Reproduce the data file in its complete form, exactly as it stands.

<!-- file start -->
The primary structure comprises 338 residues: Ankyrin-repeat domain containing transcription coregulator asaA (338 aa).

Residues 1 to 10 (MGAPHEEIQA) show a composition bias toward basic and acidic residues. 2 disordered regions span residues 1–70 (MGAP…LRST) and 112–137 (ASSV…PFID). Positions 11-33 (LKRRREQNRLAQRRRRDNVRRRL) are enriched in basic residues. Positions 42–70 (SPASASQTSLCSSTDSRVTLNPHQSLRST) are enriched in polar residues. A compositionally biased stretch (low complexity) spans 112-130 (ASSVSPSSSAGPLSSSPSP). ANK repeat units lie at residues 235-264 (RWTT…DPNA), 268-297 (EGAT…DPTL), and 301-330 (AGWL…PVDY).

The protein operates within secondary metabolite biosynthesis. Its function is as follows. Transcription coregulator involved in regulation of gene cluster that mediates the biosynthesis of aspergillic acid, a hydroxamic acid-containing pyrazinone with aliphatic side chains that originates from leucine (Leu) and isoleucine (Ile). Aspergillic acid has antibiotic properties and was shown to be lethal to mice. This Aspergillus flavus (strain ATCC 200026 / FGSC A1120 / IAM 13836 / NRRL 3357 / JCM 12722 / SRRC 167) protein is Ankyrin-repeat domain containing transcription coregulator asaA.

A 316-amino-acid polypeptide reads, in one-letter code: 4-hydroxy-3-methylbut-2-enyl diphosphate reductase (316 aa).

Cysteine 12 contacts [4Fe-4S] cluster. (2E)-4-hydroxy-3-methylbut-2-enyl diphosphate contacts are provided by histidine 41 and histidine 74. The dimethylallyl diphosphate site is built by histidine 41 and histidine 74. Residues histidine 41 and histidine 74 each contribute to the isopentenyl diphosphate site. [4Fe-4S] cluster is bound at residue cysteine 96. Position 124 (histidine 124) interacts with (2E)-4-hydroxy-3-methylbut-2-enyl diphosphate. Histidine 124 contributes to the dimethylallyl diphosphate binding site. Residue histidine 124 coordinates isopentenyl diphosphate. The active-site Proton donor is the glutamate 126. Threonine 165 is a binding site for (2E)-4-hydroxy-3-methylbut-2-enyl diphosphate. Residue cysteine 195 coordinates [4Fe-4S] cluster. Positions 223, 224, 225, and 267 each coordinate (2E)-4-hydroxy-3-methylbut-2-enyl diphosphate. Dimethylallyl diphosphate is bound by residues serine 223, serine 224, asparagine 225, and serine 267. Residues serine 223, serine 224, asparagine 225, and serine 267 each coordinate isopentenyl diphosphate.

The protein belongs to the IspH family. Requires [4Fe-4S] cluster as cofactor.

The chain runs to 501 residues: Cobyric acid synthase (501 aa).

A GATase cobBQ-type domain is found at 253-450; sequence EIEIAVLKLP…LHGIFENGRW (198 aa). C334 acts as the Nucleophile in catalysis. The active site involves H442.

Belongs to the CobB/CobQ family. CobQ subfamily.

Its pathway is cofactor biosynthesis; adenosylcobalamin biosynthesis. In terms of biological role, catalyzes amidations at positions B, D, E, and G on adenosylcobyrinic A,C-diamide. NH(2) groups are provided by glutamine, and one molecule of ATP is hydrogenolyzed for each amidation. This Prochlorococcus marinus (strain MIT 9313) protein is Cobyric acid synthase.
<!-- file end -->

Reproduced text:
The primary structure comprises 338 residues: Ankyrin-repeat domain containing transcription coregulator asaA (338 aa).

Residues 1 to 10 (MGAPHEEIQA) show a composition bias toward basic and acidic residues. 2 disordered regions span residues 1–70 (MGAP…LRST) and 112–137 (ASSV…PFID). Positions 11-33 (LKRRREQNRLAQRRRRDNVRRRL) are enriched in basic residues. Positions 42–70 (SPASASQTSLCSSTDSRVTLNPHQSLRST) are enriched in polar residues. A compositionally biased stretch (low complexity) spans 112-130 (ASSVSPSSSAGPLSSSPSP). ANK repeat units lie at residues 235-264 (RWTT…DPNA), 268-297 (EGAT…DPTL), and 301-330 (AGWL…PVDY).

The protein operates within secondary metabolite biosynthesis. Its function is as follows. Transcription coregulator involved in regulation of gene cluster that mediates the biosynthesis of aspergillic acid, a hydroxamic acid-containing pyrazinone with aliphatic side chains that originates from leucine (Leu) and isoleucine (Ile). Aspergillic acid has antibiotic properties and was shown to be lethal to mice. This Aspergillus flavus (strain ATCC 200026 / FGSC A1120 / IAM 13836 / NRRL 3357 / JCM 12722 / SRRC 167) protein is Ankyrin-repeat domain containing transcription coregulator asaA.

A 316-amino-acid polypeptide reads, in one-letter code: 4-hydroxy-3-methylbut-2-enyl diphosphate reductase (316 aa).

Cysteine 12 contacts [4Fe-4S] cluster. (2E)-4-hydroxy-3-methylbut-2-enyl diphosphate contacts are provided by histidine 41 and histidine 74. The dimethylallyl diphosphate site is built by histidine 41 and histidine 74. Residues histidine 41 and histidine 74 each contribute to the isopentenyl diphosphate site. [4Fe-4S] cluster is bound at residue cysteine 96. Position 124 (histidine 124) interacts with (2E)-4-hydroxy-3-methylbut-2-enyl diphosphate. Histidine 124 contributes to the dimethylallyl diphosphate binding site. Residue histidine 124 coordinates isopentenyl diphosphate. The active-site Proton donor is the glutamate 126. Threonine 165 is a binding site for (2E)-4-hydroxy-3-methylbut-2-enyl diphosphate. Residue cysteine 195 coordinates [4Fe-4S] cluster. Positions 223, 224, 225, and 267 each coordinate (2E)-4-hydroxy-3-methylbut-2-enyl diphosphate. Dimethylallyl diphosphate is bound by residues serine 223, serine 224, asparagine 225, and serine 267. Residues serine 223, serine 224, asparagine 225, and serine 267 each coordinate isopentenyl diphosphate.

The protein belongs to the IspH family. Requires [4Fe-4S] cluster as cofactor.

The chain runs to 501 residues: Cobyric acid synthase (501 aa).

A GATase cobBQ-type domain is found at 253-450; sequence EIEIAVLKLP…LHGIFENGRW (198 aa). C334 acts as the Nucleophile in catalysis. The active site involves H442.

Belongs to the CobB/CobQ family. CobQ subfamily.

Its pathway is cofactor biosynthesis; adenosylcobalamin biosynthesis. In terms of biological role, catalyzes amidations at positions B, D, E, and G on adenosylcobyrinic A,C-diamide. NH(2) groups are provided by glutamine, and one molecule of ATP is hydrogenolyzed for each amidation. This Prochlorococcus marinus (strain MIT 9313) protein is Cobyric acid synthase.